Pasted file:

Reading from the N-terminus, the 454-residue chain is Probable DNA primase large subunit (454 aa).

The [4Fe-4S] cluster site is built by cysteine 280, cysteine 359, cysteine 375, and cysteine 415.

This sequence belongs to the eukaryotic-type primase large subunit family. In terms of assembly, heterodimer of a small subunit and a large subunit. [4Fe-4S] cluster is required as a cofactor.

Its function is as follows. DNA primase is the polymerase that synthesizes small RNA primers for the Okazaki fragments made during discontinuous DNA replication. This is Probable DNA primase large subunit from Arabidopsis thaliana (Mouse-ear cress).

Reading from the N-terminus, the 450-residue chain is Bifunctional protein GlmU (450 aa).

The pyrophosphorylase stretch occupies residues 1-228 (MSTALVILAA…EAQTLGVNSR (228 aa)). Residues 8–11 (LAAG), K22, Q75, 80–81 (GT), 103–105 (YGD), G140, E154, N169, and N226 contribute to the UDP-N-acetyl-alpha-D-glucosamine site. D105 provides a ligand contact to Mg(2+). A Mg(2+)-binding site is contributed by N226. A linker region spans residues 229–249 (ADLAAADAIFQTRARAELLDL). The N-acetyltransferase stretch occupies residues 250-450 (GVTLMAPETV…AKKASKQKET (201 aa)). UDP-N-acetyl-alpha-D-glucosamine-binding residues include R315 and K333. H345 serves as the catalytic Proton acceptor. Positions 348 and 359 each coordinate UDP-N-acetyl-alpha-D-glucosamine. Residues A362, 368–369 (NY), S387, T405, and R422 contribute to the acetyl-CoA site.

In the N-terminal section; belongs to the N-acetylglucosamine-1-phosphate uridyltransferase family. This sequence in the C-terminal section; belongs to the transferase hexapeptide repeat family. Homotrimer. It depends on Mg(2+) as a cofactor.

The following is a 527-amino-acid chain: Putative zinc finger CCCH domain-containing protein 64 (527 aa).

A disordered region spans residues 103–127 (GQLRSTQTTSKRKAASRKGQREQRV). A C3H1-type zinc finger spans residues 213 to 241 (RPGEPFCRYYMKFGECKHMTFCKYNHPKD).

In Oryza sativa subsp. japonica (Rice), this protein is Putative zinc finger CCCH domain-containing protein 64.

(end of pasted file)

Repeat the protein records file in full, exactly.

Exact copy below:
Reading from the N-terminus, the 454-residue chain is Probable DNA primase large subunit (454 aa).

The [4Fe-4S] cluster site is built by cysteine 280, cysteine 359, cysteine 375, and cysteine 415.

This sequence belongs to the eukaryotic-type primase large subunit family. In terms of assembly, heterodimer of a small subunit and a large subunit. [4Fe-4S] cluster is required as a cofactor.

Its function is as follows. DNA primase is the polymerase that synthesizes small RNA primers for the Okazaki fragments made during discontinuous DNA replication. This is Probable DNA primase large subunit from Arabidopsis thaliana (Mouse-ear cress).

Reading from the N-terminus, the 450-residue chain is Bifunctional protein GlmU (450 aa).

The pyrophosphorylase stretch occupies residues 1-228 (MSTALVILAA…EAQTLGVNSR (228 aa)). Residues 8–11 (LAAG), K22, Q75, 80–81 (GT), 103–105 (YGD), G140, E154, N169, and N226 contribute to the UDP-N-acetyl-alpha-D-glucosamine site. D105 provides a ligand contact to Mg(2+). A Mg(2+)-binding site is contributed by N226. A linker region spans residues 229–249 (ADLAAADAIFQTRARAELLDL). The N-acetyltransferase stretch occupies residues 250-450 (GVTLMAPETV…AKKASKQKET (201 aa)). UDP-N-acetyl-alpha-D-glucosamine-binding residues include R315 and K333. H345 serves as the catalytic Proton acceptor. Positions 348 and 359 each coordinate UDP-N-acetyl-alpha-D-glucosamine. Residues A362, 368–369 (NY), S387, T405, and R422 contribute to the acetyl-CoA site.

In the N-terminal section; belongs to the N-acetylglucosamine-1-phosphate uridyltransferase family. This sequence in the C-terminal section; belongs to the transferase hexapeptide repeat family. Homotrimer. It depends on Mg(2+) as a cofactor.

The following is a 527-amino-acid chain: Putative zinc finger CCCH domain-containing protein 64 (527 aa).

A disordered region spans residues 103–127 (GQLRSTQTTSKRKAASRKGQREQRV). A C3H1-type zinc finger spans residues 213 to 241 (RPGEPFCRYYMKFGECKHMTFCKYNHPKD).

In Oryza sativa subsp. japonica (Rice), this protein is Putative zinc finger CCCH domain-containing protein 64.